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A strong if only occasionally transporting biography of a movement that terrified the establishment in its day, Stanley Nelson‘s The Black Panthers: Vanguard of the Revolution speaks to many former members of the Black Panther Party about what its breed of revolutionary activism felt like at the time. Joining some other recent histories about black Americans fighting powers that are too rarely held accountable to them, the film continues a discussion whose present-day relevance is painfully, increasingly obvious. Straighter in its attitude than The Black Power Mixtape and covering much more ground than Free Angela & All Political Prisoners, it does so in a way that will be an easy sell on public TV, where it’s likely to find most of its initial audience before a long and useful life on video.
Beginning in the group’s birthplace of Oakland, California, the doc points out how the persecution of the civil rights era had a different flavor in coastal cities than in the South. Here, we’re told, thuggish police “might not have called you n—r, but they treated you the same.” We’re introduced to the young Huey P. Newton, who realized that it was legal to carry loaded guns in public and understood that doing so in the vicinity of police interacting with Oakland’s black population would draw more attention to racial justice issues than a million printed fliers. He and Bobby Seale organized the party, which began with a focus on militancy but soon launched major charitable programs, including a famous free-breakfast effort that fed children 20,000 meals a week.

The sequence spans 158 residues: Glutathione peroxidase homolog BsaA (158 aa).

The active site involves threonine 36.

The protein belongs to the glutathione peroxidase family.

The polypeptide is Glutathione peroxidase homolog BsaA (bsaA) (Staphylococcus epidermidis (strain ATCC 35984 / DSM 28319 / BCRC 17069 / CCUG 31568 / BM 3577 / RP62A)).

Drama was never in short supply with the Panthers, and Newton’s arrest early in their existence provided a rallying cry that was (like their fondness for calling police “pigs”) taken up by white college students and other left-leaning groups. While he shows the power of the “Free Huey” slogan, Nelson isn’t eager to investigate it; he tells us almost nothing about the incident that led to Newton’s imprisonment (he was accused of killing a policeman), nor does he give us any way of guessing whether it was just or unjust.
The omission of such significant details is puzzling given that Nelson soon enough proves willing to show the group’s leaders in an unfavorable light. We watch in some detail as their intellectual star, Eldridge Cleaver, goes off the deep end following an armed standoff, fleeing to Algeria and eventually fracturing the party. And near the end, we briefly hear of Newton’s descent into drugs and erratic, criminal behavior. It’s tempting to conclude that the film is willing to be frank about the problems party figures caused themselves and each other, but the doc wants few shades of gray when it comes to antagonism between Panthers and the police.
The film’s most involving bit of storytelling comes when the villainy of law enforcement is in no doubt. After detailing J. Edgar Hoover‘s fervor to destroy the group with COINTELPRO and dirty tricks, it introduces the tremendously charismatic Fred Hampton, who in 1969 seemed poised to emerge as the kind of “black messiah” Hoover feared. Just as he was starting to build inspiring alliances between Panthers and activists in Latino and poor white communities, Hampton was killed in an FBI-engineered police raid that begs to be called a political assassination.
Straight history is not the whole point here, as Nelson enthusiastically conjures a sense of what it felt like to be a Panther and to be a young black person inspired by them. Alongside historians, we hear from many surviving party members, including Jamal Joseph, Kathleen Cleaver, and William Calhoun. (The absence of Seale, the most famous surviving Panther, is not explained.) Adding a bounty of excellent archival photographs and some good political soul on the soundtrack, the movie makes unnecessary one member’s happy recollection that “we had a swagger.”
Production company: Firelight Media
Director: Stanley Nelson
Producer: Laurens Grant
Directors of photography: Antonio Rossi, Rick Butler
Editor: Aljernon Tunsil
Music: Tom Phillips
No rating, 114 minutes
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